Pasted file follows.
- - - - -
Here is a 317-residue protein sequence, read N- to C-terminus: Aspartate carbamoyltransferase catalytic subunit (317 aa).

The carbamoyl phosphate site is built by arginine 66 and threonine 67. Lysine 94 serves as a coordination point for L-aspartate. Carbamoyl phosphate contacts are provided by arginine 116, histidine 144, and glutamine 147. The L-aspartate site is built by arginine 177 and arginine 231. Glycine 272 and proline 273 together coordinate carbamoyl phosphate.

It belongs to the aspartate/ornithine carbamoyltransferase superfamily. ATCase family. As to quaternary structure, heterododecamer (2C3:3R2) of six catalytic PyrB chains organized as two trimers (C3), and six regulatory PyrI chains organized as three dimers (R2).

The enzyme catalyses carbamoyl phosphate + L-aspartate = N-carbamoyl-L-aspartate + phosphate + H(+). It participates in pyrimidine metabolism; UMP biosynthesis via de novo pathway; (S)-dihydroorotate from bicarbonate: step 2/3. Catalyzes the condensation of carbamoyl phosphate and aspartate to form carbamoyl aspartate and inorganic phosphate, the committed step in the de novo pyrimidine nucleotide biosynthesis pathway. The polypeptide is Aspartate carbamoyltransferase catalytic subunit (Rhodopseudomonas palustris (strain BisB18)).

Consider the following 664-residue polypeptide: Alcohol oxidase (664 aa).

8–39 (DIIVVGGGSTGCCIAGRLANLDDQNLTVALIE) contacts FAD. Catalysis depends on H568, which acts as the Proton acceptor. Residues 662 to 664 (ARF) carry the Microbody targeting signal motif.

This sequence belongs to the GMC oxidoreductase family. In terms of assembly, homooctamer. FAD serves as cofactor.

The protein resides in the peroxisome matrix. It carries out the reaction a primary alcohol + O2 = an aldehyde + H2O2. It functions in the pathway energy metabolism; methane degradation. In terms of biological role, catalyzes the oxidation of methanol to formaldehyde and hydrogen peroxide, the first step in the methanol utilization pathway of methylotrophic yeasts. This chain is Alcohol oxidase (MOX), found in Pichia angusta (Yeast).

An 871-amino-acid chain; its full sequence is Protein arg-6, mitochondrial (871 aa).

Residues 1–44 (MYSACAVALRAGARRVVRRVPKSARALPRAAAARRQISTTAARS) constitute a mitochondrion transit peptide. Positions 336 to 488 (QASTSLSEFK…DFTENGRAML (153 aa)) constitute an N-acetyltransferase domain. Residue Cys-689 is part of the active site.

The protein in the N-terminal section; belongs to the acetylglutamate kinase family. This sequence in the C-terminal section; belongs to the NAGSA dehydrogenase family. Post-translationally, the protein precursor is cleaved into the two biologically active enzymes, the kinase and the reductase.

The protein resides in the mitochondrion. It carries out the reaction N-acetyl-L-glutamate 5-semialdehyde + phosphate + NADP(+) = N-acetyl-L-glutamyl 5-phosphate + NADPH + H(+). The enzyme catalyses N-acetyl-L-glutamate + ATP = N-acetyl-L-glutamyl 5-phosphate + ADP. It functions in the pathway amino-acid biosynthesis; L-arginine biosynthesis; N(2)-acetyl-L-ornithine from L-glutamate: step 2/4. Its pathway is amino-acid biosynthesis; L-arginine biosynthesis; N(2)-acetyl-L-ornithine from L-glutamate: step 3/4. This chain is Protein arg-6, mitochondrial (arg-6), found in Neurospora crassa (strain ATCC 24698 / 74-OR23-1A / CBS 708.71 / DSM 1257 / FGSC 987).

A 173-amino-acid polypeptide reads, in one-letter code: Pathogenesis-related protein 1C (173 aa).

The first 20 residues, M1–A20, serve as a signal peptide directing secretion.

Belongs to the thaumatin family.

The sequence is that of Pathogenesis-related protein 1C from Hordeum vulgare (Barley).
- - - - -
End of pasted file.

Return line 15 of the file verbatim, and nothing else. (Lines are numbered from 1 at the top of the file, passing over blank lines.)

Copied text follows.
Belongs to the thaumatin family.